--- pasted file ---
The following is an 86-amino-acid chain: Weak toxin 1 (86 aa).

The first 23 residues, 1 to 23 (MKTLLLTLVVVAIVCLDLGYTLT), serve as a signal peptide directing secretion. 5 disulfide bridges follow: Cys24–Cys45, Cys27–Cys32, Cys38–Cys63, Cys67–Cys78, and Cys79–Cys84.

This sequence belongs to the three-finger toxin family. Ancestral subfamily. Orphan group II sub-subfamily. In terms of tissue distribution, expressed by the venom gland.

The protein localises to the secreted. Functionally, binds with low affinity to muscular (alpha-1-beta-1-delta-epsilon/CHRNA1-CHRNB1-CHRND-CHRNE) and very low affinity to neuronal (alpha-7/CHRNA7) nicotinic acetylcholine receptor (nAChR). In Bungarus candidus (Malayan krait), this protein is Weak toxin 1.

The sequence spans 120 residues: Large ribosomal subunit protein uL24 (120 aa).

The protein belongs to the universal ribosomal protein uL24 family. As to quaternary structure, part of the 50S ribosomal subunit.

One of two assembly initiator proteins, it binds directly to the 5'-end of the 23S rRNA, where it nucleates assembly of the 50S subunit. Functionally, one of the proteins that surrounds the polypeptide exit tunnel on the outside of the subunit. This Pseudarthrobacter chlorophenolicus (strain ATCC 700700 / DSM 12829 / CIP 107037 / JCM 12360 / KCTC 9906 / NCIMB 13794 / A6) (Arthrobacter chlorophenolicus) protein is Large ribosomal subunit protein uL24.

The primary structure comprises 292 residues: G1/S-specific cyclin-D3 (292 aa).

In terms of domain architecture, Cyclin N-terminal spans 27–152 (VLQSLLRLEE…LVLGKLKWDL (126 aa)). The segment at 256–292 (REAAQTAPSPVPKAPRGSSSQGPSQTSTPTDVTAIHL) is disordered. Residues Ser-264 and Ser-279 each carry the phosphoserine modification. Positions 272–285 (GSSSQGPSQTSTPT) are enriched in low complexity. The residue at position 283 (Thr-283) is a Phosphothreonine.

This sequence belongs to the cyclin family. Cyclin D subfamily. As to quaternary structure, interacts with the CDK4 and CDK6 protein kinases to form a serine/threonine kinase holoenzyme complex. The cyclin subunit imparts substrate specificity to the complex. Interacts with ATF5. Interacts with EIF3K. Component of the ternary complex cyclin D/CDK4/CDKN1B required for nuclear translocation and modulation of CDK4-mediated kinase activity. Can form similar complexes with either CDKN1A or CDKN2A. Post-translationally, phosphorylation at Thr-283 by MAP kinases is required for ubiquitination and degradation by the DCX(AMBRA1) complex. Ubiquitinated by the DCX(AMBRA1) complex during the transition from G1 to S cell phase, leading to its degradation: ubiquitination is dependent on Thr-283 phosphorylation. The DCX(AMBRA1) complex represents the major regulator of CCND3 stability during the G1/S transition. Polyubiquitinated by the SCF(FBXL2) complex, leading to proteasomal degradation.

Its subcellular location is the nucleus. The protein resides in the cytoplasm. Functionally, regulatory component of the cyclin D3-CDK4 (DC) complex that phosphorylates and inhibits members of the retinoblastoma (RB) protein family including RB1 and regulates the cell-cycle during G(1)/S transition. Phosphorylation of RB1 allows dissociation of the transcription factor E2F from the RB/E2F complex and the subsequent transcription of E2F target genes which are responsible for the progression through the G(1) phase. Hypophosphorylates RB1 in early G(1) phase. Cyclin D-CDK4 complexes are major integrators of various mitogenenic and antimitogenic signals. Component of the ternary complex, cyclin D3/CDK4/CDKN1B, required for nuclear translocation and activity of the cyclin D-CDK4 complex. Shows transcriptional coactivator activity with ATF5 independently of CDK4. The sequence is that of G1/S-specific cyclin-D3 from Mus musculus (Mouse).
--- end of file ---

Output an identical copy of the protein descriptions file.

The following is an 86-amino-acid chain: Weak toxin 1 (86 aa).

The first 23 residues, 1 to 23 (MKTLLLTLVVVAIVCLDLGYTLT), serve as a signal peptide directing secretion. 5 disulfide bridges follow: Cys24–Cys45, Cys27–Cys32, Cys38–Cys63, Cys67–Cys78, and Cys79–Cys84.

This sequence belongs to the three-finger toxin family. Ancestral subfamily. Orphan group II sub-subfamily. In terms of tissue distribution, expressed by the venom gland.

The protein localises to the secreted. Functionally, binds with low affinity to muscular (alpha-1-beta-1-delta-epsilon/CHRNA1-CHRNB1-CHRND-CHRNE) and very low affinity to neuronal (alpha-7/CHRNA7) nicotinic acetylcholine receptor (nAChR). In Bungarus candidus (Malayan krait), this protein is Weak toxin 1.

The sequence spans 120 residues: Large ribosomal subunit protein uL24 (120 aa).

The protein belongs to the universal ribosomal protein uL24 family. As to quaternary structure, part of the 50S ribosomal subunit.

One of two assembly initiator proteins, it binds directly to the 5'-end of the 23S rRNA, where it nucleates assembly of the 50S subunit. Functionally, one of the proteins that surrounds the polypeptide exit tunnel on the outside of the subunit. This Pseudarthrobacter chlorophenolicus (strain ATCC 700700 / DSM 12829 / CIP 107037 / JCM 12360 / KCTC 9906 / NCIMB 13794 / A6) (Arthrobacter chlorophenolicus) protein is Large ribosomal subunit protein uL24.

The primary structure comprises 292 residues: G1/S-specific cyclin-D3 (292 aa).

In terms of domain architecture, Cyclin N-terminal spans 27–152 (VLQSLLRLEE…LVLGKLKWDL (126 aa)). The segment at 256–292 (REAAQTAPSPVPKAPRGSSSQGPSQTSTPTDVTAIHL) is disordered. Residues Ser-264 and Ser-279 each carry the phosphoserine modification. Positions 272–285 (GSSSQGPSQTSTPT) are enriched in low complexity. The residue at position 283 (Thr-283) is a Phosphothreonine.

This sequence belongs to the cyclin family. Cyclin D subfamily. As to quaternary structure, interacts with the CDK4 and CDK6 protein kinases to form a serine/threonine kinase holoenzyme complex. The cyclin subunit imparts substrate specificity to the complex. Interacts with ATF5. Interacts with EIF3K. Component of the ternary complex cyclin D/CDK4/CDKN1B required for nuclear translocation and modulation of CDK4-mediated kinase activity. Can form similar complexes with either CDKN1A or CDKN2A. Post-translationally, phosphorylation at Thr-283 by MAP kinases is required for ubiquitination and degradation by the DCX(AMBRA1) complex. Ubiquitinated by the DCX(AMBRA1) complex during the transition from G1 to S cell phase, leading to its degradation: ubiquitination is dependent on Thr-283 phosphorylation. The DCX(AMBRA1) complex represents the major regulator of CCND3 stability during the G1/S transition. Polyubiquitinated by the SCF(FBXL2) complex, leading to proteasomal degradation.

Its subcellular location is the nucleus. The protein resides in the cytoplasm. Functionally, regulatory component of the cyclin D3-CDK4 (DC) complex that phosphorylates and inhibits members of the retinoblastoma (RB) protein family including RB1 and regulates the cell-cycle during G(1)/S transition. Phosphorylation of RB1 allows dissociation of the transcription factor E2F from the RB/E2F complex and the subsequent transcription of E2F target genes which are responsible for the progression through the G(1) phase. Hypophosphorylates RB1 in early G(1) phase. Cyclin D-CDK4 complexes are major integrators of various mitogenenic and antimitogenic signals. Component of the ternary complex, cyclin D3/CDK4/CDKN1B, required for nuclear translocation and activity of the cyclin D-CDK4 complex. Shows transcriptional coactivator activity with ATF5 independently of CDK4. The sequence is that of G1/S-specific cyclin-D3 from Mus musculus (Mouse).